Wonders of the Troll Market and Beyond – Part 2
A Hungarian mine cave housed the gigantic Troll Market set, one of the biggest built for Hellboy II — a vibrant, busy environment filled with practical and digital creatures — which Del Toro wanted to deviate from usual design standards. “Each artist was free to bring forth as many sketches of creatures as they wanted,” Del Toro explained. “The only condition was to veer away from ‘movie monsters’ and make the creatures more surreal and exotic, reference things other than film: engravings from the middle ages, Hieronymus Bosch, the arabian tales, etc, etc. Barlowe had the best batting average… 8 out of 10 of his designs made it to the screen. But we treated these creatures like extras. We seldom, if ever showcased them — I felt this was crucial to treat the market like you would any other location… to make it real.”
Most of the surreal characters were built by Creature Effects, Solution Studios and Filmfex Studios as background suits with animatronic elements and extensions. Creature Effects contributed to the limb vendor (played by Matt O’Toole), the cat vendor — a bird-like creature suit with leg extensions, played by Jamie Wilson — and the organ grinder, played by Kevin Hudson. Cliff Wallace related: “the limb vendor is a Wayne Barlowe design and his head is basically a big bone with goggles and a mask. The cat seller has a bird-like face, but very strange mechanical leg extensions. I think the thing that’s interesting about Barlowe and the reason his stuff works so well is that it’s stuff that a normal designer wouldn’t put together. It’s stuff that really shouldn’t work, and that’s what makes his stuff unique.”
Among those suits, the organ grinder was the most peculiar construction. “The Organ Grinder is actually a small guy but built up to human size,” Wallace explained, “because the design demanded that he had a very thin neck that you really couldn’t do on a human. He also had very wide shoulders, so you’ve got a thin guy that’s built up to human size, with mechanical arms that are driven by this organ that he carries around.” Completing the look of the character was a small digital bogart.
Creature designer Nigel Booth and his crew at Solution Studios contributed to the creation of Silkard, the fish vendor — an aptly-named frog-like tentacled creature that sells fish. The monster was created as a suit worn by Brian Herring, with a radio- and cable-controlled head — able to perform lip synchronization, eye rotation and eye bulging — as well as cable-controlled tentacles. The creature’s skin was cast in semi-translucent silicone.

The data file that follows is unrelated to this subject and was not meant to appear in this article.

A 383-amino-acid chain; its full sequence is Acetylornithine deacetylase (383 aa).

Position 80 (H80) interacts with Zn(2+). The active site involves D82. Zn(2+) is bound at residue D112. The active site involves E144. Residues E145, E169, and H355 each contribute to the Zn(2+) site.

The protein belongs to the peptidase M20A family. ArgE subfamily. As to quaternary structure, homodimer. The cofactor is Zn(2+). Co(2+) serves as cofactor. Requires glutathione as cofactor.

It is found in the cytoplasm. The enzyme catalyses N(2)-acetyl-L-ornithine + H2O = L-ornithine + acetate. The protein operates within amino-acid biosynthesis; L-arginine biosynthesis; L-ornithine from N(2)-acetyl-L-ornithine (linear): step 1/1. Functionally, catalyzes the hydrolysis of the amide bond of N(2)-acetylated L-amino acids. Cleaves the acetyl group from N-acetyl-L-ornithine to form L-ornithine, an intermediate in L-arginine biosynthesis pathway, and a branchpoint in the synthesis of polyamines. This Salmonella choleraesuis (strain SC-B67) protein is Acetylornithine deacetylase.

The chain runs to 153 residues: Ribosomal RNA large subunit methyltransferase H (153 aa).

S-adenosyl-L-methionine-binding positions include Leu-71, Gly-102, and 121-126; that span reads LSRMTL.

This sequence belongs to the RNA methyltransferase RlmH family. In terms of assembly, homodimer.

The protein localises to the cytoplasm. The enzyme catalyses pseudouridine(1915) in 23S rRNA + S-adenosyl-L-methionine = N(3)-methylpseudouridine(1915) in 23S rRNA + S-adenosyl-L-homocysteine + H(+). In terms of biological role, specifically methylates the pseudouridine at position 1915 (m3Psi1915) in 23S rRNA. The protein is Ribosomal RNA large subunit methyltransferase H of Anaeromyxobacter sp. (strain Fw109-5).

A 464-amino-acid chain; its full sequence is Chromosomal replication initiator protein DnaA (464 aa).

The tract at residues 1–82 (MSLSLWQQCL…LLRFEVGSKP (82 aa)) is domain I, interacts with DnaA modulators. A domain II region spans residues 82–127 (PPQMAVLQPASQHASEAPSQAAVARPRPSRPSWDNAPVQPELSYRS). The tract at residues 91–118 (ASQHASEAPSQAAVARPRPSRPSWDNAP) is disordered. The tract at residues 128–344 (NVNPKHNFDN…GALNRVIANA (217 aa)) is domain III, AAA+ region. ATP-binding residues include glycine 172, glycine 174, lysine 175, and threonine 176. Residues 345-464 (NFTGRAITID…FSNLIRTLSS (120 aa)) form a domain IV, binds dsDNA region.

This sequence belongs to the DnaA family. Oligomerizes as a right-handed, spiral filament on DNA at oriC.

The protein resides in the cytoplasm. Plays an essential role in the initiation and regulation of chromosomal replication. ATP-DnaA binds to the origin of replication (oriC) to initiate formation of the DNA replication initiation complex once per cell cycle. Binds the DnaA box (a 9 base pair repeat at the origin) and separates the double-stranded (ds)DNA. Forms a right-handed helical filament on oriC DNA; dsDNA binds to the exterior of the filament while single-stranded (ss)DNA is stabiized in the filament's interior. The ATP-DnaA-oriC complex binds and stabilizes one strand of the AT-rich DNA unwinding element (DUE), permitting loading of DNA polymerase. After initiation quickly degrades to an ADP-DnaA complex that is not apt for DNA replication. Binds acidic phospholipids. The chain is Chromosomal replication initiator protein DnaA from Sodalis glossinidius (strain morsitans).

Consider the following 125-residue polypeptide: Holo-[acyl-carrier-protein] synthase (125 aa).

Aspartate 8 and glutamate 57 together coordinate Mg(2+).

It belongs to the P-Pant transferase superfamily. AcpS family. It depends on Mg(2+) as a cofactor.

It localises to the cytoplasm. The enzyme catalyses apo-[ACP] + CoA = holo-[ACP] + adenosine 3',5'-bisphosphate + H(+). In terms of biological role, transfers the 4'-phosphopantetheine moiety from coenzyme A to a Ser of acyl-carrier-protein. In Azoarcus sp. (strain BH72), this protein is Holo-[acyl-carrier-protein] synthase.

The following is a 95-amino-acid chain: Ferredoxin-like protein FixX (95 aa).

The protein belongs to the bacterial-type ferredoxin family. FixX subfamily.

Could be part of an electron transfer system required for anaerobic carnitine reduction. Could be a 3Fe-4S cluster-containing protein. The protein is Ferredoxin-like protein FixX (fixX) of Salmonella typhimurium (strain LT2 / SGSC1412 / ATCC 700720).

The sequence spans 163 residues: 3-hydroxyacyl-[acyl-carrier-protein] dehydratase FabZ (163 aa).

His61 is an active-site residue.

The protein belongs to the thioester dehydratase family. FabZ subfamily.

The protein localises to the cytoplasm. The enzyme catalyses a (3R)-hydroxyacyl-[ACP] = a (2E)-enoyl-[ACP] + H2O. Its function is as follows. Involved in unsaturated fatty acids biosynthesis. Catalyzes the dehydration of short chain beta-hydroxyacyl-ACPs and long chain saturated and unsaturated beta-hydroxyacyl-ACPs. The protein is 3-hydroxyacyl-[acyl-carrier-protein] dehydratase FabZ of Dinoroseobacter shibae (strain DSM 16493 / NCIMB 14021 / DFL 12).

The tadpole vendor was another Solution Studios creation. “There’s a very large walkabout suit called the tadpole vendor,” said Leo Burton, part of the Solution Studios crew, “and that utilized a six foot seven actor inside to carry this enormous suit. The character carries these jugs of water on his back which are very heavy, so this poor guy was wandering around the set, but that was a animatronic suit, so we loved working on that.” Silicone ‘tadpoles’ were sculpted by Colin Shulver and put inside the tanks.
The Solution Studios roster also included the bagpipe player, “a sitting creature, which is an animatronic suit with a human ‘bagpipe’ being played by a weird creature,” according to Nigel Booth.
During the investigation at the market, Krauss interrogates a barber troll — dubbed the Cronie — shaving another, more humanoid character. The Cronie’s client was a Solution Studios creation as well — and yet another example of a hybrid make-up, worn by Aiden Cook. “The two-headed shop owner was a fairly conventional suit,” said Verner Gresty, part of the crew, “with a baby growing out, which is his twin baby brother growing out of his chest. It was a foam latex suit with a costume on top, and the actual baby was in silicone and we had to blend that straight in — and then the actual actor’s mouth had a prosthetic for speaking, but on top of that, his eyes and brows and everything else were animatronic on top of the head.”
A maquette by Matt Rose and Chad Waters that was originally intended to be the Fragglewump ended up becoming the Cronie (coincidentally, both characters ended up being punched away by Hellboy). This creature was built by Spectral Motion as a full-size suit worn by Brian Steele, with a fully-mechanized animatronic head. The suit also featured arm extensions. When Hellboy punches the Cronie away, the character becomes a Double Negative digital effect. The same model was used for several other trolls seen walking around the market.